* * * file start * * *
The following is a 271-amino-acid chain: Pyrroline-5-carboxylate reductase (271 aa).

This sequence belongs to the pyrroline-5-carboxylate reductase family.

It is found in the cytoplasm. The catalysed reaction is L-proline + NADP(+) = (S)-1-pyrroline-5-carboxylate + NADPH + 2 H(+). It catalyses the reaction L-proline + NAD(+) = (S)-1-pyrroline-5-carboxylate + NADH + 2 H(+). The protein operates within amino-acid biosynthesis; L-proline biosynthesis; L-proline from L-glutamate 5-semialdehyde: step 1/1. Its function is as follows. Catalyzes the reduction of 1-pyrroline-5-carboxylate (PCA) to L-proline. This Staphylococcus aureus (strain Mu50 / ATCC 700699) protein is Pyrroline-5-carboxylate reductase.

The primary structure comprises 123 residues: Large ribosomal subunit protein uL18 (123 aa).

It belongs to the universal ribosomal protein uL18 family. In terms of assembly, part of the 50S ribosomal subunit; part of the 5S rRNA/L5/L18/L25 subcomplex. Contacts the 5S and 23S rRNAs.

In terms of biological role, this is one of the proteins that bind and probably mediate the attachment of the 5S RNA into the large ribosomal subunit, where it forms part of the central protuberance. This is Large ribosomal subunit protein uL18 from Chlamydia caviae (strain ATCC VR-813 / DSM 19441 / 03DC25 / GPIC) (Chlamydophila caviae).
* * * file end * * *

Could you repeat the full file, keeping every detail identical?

The following is a 271-amino-acid chain: Pyrroline-5-carboxylate reductase (271 aa).

This sequence belongs to the pyrroline-5-carboxylate reductase family.

It is found in the cytoplasm. The catalysed reaction is L-proline + NADP(+) = (S)-1-pyrroline-5-carboxylate + NADPH + 2 H(+). It catalyses the reaction L-proline + NAD(+) = (S)-1-pyrroline-5-carboxylate + NADH + 2 H(+). The protein operates within amino-acid biosynthesis; L-proline biosynthesis; L-proline from L-glutamate 5-semialdehyde: step 1/1. Its function is as follows. Catalyzes the reduction of 1-pyrroline-5-carboxylate (PCA) to L-proline. This Staphylococcus aureus (strain Mu50 / ATCC 700699) protein is Pyrroline-5-carboxylate reductase.

The primary structure comprises 123 residues: Large ribosomal subunit protein uL18 (123 aa).

It belongs to the universal ribosomal protein uL18 family. In terms of assembly, part of the 50S ribosomal subunit; part of the 5S rRNA/L5/L18/L25 subcomplex. Contacts the 5S and 23S rRNAs.

In terms of biological role, this is one of the proteins that bind and probably mediate the attachment of the 5S RNA into the large ribosomal subunit, where it forms part of the central protuberance. This is Large ribosomal subunit protein uL18 from Chlamydia caviae (strain ATCC VR-813 / DSM 19441 / 03DC25 / GPIC) (Chlamydophila caviae).